I also had a few work adjacent opportunities that came up during my recovery. I said no to most things. For a select few, I seemed to be able to pull together enough to participate in a 1 hour phone call or a discussion panel, but it required triple the preparation I might have normally needed, and I was exhausted for days afterwards. I was careful and tried to make sure I only used my limited energy for things that helped tether me to a healthy part of my professional identity. It provided reassurance that I was still somewhere ‘in there’. Also it really helped sharpen my understanding of the things that really mattered to me in my work, and uncover some things that I was doing in service to some horrifically unrealistic expectations.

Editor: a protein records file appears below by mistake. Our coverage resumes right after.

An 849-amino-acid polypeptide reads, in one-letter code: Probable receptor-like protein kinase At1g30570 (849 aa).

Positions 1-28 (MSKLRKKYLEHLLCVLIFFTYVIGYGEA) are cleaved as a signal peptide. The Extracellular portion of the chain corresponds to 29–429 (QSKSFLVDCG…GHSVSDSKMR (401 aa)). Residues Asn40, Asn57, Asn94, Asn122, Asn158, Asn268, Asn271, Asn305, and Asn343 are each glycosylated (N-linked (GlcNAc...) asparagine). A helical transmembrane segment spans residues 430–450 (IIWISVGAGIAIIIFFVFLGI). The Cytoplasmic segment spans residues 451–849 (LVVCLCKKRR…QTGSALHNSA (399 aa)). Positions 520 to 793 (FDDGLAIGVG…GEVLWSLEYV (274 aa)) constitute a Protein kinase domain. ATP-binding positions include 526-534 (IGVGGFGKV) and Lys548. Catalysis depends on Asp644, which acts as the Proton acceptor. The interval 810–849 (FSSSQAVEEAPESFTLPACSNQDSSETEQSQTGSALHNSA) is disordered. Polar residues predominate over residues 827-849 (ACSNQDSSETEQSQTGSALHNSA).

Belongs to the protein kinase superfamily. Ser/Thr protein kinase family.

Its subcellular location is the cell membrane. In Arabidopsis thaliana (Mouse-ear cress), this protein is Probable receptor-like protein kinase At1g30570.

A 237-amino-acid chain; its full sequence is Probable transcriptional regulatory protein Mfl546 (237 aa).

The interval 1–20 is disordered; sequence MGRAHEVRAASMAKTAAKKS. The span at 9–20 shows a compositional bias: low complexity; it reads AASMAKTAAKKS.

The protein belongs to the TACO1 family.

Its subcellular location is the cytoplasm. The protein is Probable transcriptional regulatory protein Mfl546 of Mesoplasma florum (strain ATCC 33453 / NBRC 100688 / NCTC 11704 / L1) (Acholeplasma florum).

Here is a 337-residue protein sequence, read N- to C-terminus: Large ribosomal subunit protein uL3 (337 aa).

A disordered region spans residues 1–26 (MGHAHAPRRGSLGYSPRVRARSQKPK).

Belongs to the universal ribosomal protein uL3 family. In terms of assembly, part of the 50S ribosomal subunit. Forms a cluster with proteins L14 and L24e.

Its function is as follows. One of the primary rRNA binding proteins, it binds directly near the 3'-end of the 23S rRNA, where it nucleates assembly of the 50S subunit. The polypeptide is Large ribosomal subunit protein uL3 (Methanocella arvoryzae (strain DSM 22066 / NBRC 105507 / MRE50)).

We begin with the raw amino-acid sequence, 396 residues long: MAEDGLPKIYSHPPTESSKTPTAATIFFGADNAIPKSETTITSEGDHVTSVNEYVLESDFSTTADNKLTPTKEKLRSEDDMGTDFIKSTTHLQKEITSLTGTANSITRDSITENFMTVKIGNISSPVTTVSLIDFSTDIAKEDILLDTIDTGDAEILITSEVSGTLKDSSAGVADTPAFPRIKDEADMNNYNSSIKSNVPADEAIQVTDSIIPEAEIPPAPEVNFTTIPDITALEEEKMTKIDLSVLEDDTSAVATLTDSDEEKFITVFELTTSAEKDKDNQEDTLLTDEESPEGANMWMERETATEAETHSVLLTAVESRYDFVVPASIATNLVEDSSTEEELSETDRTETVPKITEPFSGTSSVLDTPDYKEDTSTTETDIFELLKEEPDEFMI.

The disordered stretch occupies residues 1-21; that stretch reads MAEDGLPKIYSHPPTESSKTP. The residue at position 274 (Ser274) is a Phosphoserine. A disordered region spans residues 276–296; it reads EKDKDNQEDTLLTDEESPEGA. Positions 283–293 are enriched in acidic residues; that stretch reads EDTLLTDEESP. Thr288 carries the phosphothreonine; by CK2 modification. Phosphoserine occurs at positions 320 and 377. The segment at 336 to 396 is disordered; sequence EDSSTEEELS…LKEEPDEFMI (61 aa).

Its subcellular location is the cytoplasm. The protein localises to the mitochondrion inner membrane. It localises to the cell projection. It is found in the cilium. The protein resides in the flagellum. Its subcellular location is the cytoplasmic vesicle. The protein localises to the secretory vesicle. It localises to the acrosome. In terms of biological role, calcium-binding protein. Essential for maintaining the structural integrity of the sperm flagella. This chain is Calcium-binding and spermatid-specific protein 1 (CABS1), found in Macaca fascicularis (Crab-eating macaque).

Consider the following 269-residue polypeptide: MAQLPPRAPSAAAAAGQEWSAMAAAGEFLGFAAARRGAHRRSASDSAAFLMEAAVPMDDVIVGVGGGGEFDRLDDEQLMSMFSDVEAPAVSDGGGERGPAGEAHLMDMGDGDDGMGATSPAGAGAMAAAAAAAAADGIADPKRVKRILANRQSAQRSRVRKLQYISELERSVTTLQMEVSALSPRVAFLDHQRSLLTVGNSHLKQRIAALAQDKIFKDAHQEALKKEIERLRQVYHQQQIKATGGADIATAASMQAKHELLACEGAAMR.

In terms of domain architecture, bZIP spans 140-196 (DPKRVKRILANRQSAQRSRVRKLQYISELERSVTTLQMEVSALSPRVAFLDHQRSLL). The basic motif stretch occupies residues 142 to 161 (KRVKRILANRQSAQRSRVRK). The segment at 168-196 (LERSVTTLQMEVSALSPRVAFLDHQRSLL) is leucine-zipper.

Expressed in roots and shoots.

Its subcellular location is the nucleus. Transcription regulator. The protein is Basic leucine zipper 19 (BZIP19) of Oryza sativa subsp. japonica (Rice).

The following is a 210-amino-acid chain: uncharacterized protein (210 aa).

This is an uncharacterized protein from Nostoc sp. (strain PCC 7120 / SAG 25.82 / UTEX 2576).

Letting go is hard

Speaking of unrealistic expectations… What I’m still learning from all of this is that a lot of what contributed to my burnout was my own stuff I needed to figure out. In the book Burnout, the authors talk about when Luke Skywalker goes into the cave on Dagobah and Yoda tells him the only thing in there is “what you take with you.” I think part of what they mean is that while there can be a lot of external factors, it’s your internalization of what’s happening that affects you the most. That’s not to say organizations and systems aren’t responsible for poor conditions, they are. AND it is also true that you are the key to how those external things impact you on a personal level.